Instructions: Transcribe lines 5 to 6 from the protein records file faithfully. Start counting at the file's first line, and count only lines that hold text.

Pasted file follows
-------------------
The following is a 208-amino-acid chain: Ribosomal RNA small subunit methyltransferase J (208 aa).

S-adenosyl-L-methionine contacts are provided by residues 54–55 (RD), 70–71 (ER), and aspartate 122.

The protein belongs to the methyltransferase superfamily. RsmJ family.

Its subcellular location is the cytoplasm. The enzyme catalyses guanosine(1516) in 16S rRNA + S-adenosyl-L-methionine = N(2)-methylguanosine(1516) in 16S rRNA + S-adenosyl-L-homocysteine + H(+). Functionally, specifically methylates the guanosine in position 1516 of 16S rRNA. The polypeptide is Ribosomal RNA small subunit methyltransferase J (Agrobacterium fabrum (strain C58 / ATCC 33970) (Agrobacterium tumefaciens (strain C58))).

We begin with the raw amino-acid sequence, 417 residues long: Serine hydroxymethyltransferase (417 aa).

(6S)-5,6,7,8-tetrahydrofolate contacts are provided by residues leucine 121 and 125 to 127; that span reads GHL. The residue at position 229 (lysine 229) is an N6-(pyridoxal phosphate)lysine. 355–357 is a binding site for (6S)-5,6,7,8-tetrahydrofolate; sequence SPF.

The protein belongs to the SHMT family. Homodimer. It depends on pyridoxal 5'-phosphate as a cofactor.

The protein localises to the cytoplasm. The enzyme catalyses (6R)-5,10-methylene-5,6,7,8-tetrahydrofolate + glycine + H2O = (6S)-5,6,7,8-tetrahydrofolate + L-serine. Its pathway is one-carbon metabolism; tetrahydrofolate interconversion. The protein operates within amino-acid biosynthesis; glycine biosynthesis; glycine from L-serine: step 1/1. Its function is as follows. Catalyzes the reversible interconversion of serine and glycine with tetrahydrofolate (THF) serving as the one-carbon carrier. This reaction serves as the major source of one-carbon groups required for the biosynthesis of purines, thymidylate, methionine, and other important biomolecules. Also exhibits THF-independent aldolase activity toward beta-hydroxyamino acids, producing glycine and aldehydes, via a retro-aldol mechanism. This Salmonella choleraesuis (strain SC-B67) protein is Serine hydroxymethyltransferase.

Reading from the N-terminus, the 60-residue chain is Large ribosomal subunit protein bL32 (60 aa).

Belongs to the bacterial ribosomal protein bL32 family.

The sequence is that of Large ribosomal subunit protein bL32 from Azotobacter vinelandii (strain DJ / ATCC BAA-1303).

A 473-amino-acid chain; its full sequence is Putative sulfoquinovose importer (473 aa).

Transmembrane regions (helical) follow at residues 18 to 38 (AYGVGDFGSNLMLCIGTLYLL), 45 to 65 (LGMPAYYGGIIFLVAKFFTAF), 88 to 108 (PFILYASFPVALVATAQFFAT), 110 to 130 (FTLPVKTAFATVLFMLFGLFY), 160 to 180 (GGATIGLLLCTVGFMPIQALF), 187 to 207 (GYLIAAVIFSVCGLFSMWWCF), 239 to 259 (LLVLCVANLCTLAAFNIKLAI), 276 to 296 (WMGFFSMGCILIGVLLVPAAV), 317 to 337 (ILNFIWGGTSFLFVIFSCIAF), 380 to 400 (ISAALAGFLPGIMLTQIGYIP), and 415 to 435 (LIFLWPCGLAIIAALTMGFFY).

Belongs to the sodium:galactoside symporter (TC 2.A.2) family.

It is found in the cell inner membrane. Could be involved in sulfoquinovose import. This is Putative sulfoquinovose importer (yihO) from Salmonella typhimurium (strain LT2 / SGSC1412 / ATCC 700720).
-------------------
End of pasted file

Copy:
We begin with the raw amino-acid sequence, 417 residues long: Serine hydroxymethyltransferase (417 aa).

(6S)-5,6,7,8-tetrahydrofolate contacts are provided by residues leucine 121 and 125 to 127; that span reads GHL. The residue at position 229 (lysine 229) is an N6-(pyridoxal phosphate)lysine. 355–357 is a binding site for (6S)-5,6,7,8-tetrahydrofolate; sequence SPF.